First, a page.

Gosh, I hope we’re dyeing enough fabric! (gosh, I hope it all fits in Lora’s car! I kept getting emails about BOLTS of fabric showing up. I thought they were joking…):

Please note that this represents only ONE area of tubs and the photo was taken early in the day. Soon, there were tubs lined up on the other side of the patio, all along the outside of my studio, and on the other side of this lot of tubs. Lots and lots of tubs. Wheeee!

We are mixed media artists, so we also dyed papers and coffee filters:

You don’t have to do much to paper to make it gorgeous– just blot up some dye puddles and you have instant color!

I didn’t dye much fabric, because I was more interested in getting the girls hooked in the dyeing process. (Shhhhh, don’t tell them!) Promise I’ll share some of my dyed stuff tomorrow.  Plus, look for the upcoming tutorial on how I dye fabric!

Meanwhile, my studio clean up has run aground for a while. I was able to get most of the nonsense up off of the floor and table, and I got all of my cabinets organized:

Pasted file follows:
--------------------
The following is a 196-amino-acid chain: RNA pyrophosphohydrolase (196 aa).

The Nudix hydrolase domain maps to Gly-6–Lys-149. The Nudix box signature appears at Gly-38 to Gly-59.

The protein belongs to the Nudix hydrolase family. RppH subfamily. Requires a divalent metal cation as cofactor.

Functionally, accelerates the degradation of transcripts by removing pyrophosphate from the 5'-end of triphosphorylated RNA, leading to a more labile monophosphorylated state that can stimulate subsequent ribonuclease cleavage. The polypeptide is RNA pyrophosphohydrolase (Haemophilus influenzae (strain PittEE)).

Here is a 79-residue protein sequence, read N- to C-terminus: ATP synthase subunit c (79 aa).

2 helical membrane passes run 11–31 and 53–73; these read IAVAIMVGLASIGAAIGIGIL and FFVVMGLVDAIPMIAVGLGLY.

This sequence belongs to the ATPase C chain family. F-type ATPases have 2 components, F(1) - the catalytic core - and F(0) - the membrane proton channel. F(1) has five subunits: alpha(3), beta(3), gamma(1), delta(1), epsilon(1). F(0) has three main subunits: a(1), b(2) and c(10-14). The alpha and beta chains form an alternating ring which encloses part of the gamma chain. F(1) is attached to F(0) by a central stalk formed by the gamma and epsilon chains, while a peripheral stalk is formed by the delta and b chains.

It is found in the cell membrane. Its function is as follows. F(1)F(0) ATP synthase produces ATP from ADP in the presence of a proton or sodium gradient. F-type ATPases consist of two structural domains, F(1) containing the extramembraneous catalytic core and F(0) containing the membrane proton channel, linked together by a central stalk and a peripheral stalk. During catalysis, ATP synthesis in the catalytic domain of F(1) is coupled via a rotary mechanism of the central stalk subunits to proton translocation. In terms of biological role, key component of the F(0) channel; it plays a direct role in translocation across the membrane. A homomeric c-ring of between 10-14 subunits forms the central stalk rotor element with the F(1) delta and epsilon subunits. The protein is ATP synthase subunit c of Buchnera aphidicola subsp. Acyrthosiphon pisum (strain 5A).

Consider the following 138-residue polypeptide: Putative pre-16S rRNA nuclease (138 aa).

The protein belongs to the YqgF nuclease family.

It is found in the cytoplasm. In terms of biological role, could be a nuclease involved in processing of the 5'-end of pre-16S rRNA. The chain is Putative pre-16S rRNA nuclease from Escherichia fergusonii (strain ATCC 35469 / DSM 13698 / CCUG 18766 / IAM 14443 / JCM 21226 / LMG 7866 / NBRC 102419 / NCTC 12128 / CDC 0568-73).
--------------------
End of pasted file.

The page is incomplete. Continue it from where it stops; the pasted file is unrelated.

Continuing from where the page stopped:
It was fabulous to open a cabinet and be able to pull out a few tubs that contained all of my dye product.

I have 3 shows to get ready for this Fall, and so I need to get back to creating. The studio feels much better now– and I created happily all day Monday. As for the studio clean up, it will continue, and I’ve gotten far enough so that I can do it in bits and pieces (go through my file cabinet, re-order my beads: tasks instead of big looming overwhelming projects!) Thanks for sticking with me during the process– I know, I know, I owe you photos!